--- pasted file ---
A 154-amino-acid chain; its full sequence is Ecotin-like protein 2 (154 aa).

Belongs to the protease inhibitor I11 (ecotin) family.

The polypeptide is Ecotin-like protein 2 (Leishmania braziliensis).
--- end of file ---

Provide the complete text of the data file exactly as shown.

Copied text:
A 154-amino-acid chain; its full sequence is Ecotin-like protein 2 (154 aa).

Belongs to the protease inhibitor I11 (ecotin) family.

The polypeptide is Ecotin-like protein 2 (Leishmania braziliensis).